CVS Algal-900 DHA

January 2018: CVS requested preliminary approval of a second amended settlement agreement reached between the parties. The new agreement does not amend the relief provisions but narrows the release provisions and makes some changes to the notice provisions. To read the letter and learn more about the changes to the agreement, click here.

September 2016: A federal judge granted TINA.org’s Motion for leave to file the second letter as amicus curiae.

August 2016: TINA.org files a second letter as amicus curiae opposing the amended settlement agreement.

June 2016: TINA.org filed a letter as amicus curiae opposing the proposed settlement. To learn more about TINA.org’s involvement in the case, click here.

Later in June, the parties amended the settlement agreement. This agreement addresses many – but not all – of the issues raised by TINA.org regarding the injunctive relief provided in the settlement.

May 2016: After the lawsuit was transferred to a court in New York, plaintiffs moved for preliminary approval of a settlement of this lawsuit. According to the proposed settlement terms, class members with proof of purchase will receive refunds, while class members without proof of purchase will either receive $4 in cash or a $6.50 voucher to use toward a purchase of a CVS-branded dietary supplement. The company also agreed to stop using the statements “clinically shown to improve memory” or “clinically shown memory improvement” on the product label unless such claims are supported by adequate scientific evidence, as well as a vague reference to “claims at issue in this Action.” (Aliano et al v. CVS Pharmacy, Inc., Case No. 16-cv-2624, E. D. NY.)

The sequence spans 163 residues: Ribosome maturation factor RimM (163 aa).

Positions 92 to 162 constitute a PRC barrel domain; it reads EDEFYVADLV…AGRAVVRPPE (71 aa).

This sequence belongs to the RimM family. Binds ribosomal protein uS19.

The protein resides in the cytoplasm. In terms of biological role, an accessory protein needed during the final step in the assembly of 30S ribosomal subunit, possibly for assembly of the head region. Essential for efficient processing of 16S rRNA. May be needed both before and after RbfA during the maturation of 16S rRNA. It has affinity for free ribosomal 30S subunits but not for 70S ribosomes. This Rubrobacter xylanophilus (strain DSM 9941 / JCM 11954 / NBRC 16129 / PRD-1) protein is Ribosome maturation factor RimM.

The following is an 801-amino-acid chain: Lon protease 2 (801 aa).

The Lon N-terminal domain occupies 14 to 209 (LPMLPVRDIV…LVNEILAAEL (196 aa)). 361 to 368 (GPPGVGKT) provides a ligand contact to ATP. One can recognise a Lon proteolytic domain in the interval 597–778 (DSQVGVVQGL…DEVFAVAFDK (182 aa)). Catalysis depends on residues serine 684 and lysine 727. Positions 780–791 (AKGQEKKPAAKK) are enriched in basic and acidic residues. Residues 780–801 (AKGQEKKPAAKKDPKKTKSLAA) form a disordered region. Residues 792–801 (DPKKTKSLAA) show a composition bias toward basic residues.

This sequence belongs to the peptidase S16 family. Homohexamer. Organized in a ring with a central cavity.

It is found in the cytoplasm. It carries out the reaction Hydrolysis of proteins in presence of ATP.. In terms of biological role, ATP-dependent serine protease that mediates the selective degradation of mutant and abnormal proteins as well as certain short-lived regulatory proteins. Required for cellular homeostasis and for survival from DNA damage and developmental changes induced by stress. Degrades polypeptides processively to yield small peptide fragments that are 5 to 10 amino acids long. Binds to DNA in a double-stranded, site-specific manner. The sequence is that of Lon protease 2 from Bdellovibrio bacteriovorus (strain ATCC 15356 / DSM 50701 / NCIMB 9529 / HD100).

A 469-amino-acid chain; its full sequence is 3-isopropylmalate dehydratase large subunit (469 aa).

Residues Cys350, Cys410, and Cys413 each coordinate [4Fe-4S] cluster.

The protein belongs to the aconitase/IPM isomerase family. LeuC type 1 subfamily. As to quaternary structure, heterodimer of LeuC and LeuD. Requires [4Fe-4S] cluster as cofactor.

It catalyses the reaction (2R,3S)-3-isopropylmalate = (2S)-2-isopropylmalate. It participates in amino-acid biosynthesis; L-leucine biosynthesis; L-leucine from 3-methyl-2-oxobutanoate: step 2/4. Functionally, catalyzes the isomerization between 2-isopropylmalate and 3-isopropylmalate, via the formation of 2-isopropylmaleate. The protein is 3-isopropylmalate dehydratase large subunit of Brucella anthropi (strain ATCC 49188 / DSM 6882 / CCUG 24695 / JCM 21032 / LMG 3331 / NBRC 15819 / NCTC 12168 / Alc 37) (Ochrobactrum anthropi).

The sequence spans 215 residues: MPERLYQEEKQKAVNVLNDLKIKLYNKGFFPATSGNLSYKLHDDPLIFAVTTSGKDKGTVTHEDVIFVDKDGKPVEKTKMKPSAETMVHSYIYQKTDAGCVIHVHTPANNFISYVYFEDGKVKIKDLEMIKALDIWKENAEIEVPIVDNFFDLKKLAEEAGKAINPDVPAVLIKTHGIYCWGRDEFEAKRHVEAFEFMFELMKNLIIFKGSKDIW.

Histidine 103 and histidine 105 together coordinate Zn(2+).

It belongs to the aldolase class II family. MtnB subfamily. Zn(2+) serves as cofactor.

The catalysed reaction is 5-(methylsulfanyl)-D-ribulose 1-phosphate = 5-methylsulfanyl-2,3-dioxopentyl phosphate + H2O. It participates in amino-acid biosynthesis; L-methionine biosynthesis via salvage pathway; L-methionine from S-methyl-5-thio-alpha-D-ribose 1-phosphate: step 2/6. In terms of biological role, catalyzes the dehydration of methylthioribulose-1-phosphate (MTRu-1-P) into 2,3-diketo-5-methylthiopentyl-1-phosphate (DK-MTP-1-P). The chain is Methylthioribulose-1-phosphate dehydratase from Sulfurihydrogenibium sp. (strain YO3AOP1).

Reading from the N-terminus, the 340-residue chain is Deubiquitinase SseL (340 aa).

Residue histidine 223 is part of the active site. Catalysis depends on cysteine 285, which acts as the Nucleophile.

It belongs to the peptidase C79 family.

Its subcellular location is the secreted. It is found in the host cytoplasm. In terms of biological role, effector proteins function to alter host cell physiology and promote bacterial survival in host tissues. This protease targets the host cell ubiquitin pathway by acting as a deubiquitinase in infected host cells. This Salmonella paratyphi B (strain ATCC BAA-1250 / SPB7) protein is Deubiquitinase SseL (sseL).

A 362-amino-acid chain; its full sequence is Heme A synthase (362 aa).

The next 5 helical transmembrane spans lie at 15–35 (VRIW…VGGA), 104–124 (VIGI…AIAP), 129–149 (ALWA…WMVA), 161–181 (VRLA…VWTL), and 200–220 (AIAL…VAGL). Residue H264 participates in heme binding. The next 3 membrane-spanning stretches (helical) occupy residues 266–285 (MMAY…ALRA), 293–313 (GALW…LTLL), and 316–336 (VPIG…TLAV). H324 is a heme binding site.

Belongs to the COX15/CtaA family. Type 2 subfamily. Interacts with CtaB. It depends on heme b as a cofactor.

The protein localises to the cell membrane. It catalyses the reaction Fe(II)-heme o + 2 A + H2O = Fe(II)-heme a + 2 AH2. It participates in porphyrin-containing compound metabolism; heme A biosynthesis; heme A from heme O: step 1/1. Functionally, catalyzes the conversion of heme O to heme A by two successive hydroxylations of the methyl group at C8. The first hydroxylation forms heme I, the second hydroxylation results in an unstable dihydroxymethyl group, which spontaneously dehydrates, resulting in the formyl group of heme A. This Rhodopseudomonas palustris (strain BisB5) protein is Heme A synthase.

February 2016: A false advertising class-action lawsuit was filed against CVS over its allegedly deceptive marketing of the supplement Algal-900 DHA as “clinically shown” to improve memory and prevent cognitive decline without having adequate substantiation to support such claims. (Aliano et al v. CVS Pharmacy, Inc., Case No. 16-cv-2624, N. D. IL.)

For more information about other class-action lawsuits filed against CVS and TINA.org’s coverage of the company, click here.

For more information about other class-action lawsuits about products claiming to improve brain and memory function and TINA.org’s coverage of the topic, click here.

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(Latin for “friend of the courts.”) A person or organization that is not a party to a lawsuit but has a significant interest in the case and offers information that may be important to the court’s determination.

(Latin for “friend of the courts.”) A person or organization that is not a party to a lawsuit but has a significant interest in the case and offers information that may be important to the court’s determination.

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